Taken together, our findings shed light on the chemopreventive effect of 1,8-cineole on skin cancer induced by UVB irradiation and the mechanism of action responsible. 1,8-cineole may have applications as a natural ingredient for the prevention of UVB-induced skin carcinogenesis. Other environmental toxins, such as TCDD, particulate matters, and benzo[a]pyrene, have been reported to promote metabolic diseases through AhR activation [8]. Further studies are therefore warranted to investigate the potential effect of 1,8-cineole on other AhR-mediated diseases.

MATERIALS AND METHODS

Reagents and antibodies

1,8-cineole (99%) and N-Acetyl-L-cysteine (NAC, 99%) were purchased from Sigma Aldrich (St. Louis, MO, USA). Antibodies specific to detect Ser217/221-phospho MEK, total MEK, Ser257/Thr261-phospho MKK4/7, total MKK4/7, Ser178/207-phospho MKK3/6, total MKK3/6, Thr202/Tyr204-phospho ERK, total ERK, Tyr180/182-phospho p38, total p38, Thr183/Tyr185-phospho JNK, total JNK, Ser455-phospho BRAF, Ser338-phospho CRAF, Tyr416-phospho Src, Tyr845 and Tyr1068-phospho EGFRs, total EGFR, Ser473-phospho Akt, total Akt, COX-2, Ser133-phospho CREB, and CREB were obtained from Cell Signaling Biotechnology (Beverly, MA, USA). Antibodies specific to total BRAF (F-7), total CRAF (C-12), AhR (H-211), c-Src (B-12), and β-actin (C-4) were obtained from Santa Cruz Biotechnology (Santa Cruz, CA, USA). The protein assay kit was obtained from Bio-Rad Laboratories (Hercules, CA, USA).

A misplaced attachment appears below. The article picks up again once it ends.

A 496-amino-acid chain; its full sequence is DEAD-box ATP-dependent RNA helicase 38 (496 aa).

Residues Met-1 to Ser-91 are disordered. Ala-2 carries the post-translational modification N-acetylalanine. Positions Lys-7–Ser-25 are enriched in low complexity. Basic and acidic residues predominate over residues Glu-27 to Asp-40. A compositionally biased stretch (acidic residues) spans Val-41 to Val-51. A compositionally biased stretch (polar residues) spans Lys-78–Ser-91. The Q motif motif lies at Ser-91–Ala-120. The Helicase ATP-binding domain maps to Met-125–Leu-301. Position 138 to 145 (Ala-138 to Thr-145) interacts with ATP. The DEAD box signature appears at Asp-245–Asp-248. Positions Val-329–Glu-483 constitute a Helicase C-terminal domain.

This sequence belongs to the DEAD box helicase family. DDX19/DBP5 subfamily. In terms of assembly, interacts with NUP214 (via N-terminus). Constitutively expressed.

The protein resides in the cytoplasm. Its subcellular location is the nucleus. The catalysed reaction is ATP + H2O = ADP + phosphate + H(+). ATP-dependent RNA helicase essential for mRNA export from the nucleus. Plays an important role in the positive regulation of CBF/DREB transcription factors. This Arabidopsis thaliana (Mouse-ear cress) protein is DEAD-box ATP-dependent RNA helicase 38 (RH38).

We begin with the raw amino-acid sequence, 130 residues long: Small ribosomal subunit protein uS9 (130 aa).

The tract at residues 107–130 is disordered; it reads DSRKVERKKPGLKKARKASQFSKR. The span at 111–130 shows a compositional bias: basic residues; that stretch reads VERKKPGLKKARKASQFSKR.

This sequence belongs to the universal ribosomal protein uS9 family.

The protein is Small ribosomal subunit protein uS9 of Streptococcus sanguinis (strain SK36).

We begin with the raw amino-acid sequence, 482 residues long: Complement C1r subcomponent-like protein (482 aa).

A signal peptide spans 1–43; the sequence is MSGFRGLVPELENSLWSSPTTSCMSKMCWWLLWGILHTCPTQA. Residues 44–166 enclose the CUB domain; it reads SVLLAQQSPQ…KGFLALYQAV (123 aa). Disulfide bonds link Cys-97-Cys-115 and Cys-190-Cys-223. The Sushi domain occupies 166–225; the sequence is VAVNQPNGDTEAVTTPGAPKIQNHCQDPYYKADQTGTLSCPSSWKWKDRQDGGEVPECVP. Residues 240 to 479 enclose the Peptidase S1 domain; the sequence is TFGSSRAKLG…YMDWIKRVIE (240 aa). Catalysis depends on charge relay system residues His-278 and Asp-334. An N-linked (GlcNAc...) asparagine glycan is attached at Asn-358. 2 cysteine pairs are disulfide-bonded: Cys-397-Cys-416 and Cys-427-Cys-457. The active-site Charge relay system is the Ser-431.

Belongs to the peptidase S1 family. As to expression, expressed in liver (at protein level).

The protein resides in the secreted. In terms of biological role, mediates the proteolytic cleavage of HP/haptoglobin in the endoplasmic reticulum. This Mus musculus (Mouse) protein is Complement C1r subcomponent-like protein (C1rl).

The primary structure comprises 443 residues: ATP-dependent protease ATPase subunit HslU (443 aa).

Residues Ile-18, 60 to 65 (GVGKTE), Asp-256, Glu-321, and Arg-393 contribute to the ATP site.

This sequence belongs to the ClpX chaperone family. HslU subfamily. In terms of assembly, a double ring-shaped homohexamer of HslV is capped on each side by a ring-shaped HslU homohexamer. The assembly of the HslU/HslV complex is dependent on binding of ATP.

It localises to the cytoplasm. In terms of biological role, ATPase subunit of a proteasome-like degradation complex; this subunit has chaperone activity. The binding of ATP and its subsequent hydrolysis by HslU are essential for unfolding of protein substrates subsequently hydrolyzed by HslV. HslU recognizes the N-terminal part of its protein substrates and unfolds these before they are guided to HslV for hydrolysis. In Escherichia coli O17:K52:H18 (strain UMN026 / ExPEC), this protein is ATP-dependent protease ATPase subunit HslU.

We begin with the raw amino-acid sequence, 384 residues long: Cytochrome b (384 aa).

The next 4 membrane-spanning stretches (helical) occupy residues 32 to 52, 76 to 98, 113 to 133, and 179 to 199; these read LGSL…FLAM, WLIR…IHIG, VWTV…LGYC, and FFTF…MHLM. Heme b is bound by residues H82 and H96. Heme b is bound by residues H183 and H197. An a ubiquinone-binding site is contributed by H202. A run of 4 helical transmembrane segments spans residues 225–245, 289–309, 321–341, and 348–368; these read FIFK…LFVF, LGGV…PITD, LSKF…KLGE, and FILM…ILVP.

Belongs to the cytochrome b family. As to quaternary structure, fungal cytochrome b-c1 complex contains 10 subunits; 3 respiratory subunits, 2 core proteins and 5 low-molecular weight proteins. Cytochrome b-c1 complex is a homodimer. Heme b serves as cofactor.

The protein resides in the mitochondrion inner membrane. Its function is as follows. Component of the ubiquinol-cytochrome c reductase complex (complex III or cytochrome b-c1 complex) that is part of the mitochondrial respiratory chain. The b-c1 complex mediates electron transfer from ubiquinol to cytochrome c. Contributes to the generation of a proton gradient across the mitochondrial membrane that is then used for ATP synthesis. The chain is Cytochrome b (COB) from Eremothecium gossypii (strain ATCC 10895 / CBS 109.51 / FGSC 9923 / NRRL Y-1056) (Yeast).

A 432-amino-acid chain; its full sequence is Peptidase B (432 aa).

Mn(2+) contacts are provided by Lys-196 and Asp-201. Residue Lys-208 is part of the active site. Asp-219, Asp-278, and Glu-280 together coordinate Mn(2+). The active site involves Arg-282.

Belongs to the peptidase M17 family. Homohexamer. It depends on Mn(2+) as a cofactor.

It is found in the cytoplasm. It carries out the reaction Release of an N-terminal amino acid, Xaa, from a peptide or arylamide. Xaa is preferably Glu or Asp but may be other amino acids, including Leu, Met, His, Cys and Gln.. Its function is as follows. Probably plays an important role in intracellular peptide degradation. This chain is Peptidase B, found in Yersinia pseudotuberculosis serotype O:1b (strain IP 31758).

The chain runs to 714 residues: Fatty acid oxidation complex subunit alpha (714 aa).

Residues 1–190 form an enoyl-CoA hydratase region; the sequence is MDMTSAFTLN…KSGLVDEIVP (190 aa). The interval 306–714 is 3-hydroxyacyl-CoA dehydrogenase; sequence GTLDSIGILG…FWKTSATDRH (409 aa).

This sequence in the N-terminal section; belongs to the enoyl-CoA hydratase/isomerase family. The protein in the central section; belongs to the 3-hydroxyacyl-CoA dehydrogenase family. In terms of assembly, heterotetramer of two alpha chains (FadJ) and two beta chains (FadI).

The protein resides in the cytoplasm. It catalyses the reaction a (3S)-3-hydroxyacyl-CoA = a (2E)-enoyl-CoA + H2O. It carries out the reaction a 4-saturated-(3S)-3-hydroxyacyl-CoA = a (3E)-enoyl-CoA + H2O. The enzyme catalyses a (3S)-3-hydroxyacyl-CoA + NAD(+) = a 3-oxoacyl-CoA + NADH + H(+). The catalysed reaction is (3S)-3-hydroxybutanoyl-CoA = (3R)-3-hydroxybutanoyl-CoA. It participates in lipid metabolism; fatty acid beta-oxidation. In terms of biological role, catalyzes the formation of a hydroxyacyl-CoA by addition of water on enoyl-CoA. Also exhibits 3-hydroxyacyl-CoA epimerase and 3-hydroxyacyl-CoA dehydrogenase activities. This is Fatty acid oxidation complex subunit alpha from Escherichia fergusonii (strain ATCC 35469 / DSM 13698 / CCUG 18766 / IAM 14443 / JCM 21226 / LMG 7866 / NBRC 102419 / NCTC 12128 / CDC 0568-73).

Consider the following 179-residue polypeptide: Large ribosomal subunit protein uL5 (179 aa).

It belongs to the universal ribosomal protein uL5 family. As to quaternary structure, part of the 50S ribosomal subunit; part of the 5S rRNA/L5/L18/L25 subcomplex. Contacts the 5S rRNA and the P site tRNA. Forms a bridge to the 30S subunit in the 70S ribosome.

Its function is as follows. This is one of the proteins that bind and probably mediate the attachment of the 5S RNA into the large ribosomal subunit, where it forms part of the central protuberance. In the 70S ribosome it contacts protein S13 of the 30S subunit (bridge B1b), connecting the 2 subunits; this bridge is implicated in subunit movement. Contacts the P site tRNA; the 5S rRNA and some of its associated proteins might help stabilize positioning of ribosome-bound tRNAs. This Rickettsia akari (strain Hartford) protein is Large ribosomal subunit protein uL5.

Cell culture and viability assay

Human epidermal keratinocyte HaCaT cells were maintained in DMEM containing 10% FBS (Gibco, Grand Island, NY, USA), 100 U/ml of penicillin and 100 mg/ml of streptomycin at 37°C in a 5% CO2 humidified incubator. The UVB light source (Bio-Link Crosslinker; Vilber Lourmat, Marne-la-Vallée, France) emitted wavelengths of 254, 312, and 365 nm, with peak emission at 312 nm. To estimate cell viability, HaCaT cells were seeded (103 class=apple-converted-space> cells/well) in 96-well plates and incubated at 37°C in a 5% CO2 class=apple-converted-space> incubator. After the cells were treated with 1,8-cineole, 100 μl of MTS solution in the presence of phenazine methosulphate was added to each well. After 1 hr of incubation, the absorbance levels for formazan at 490 and 690 nm were measured by using a microplate reader.

Western blot analysis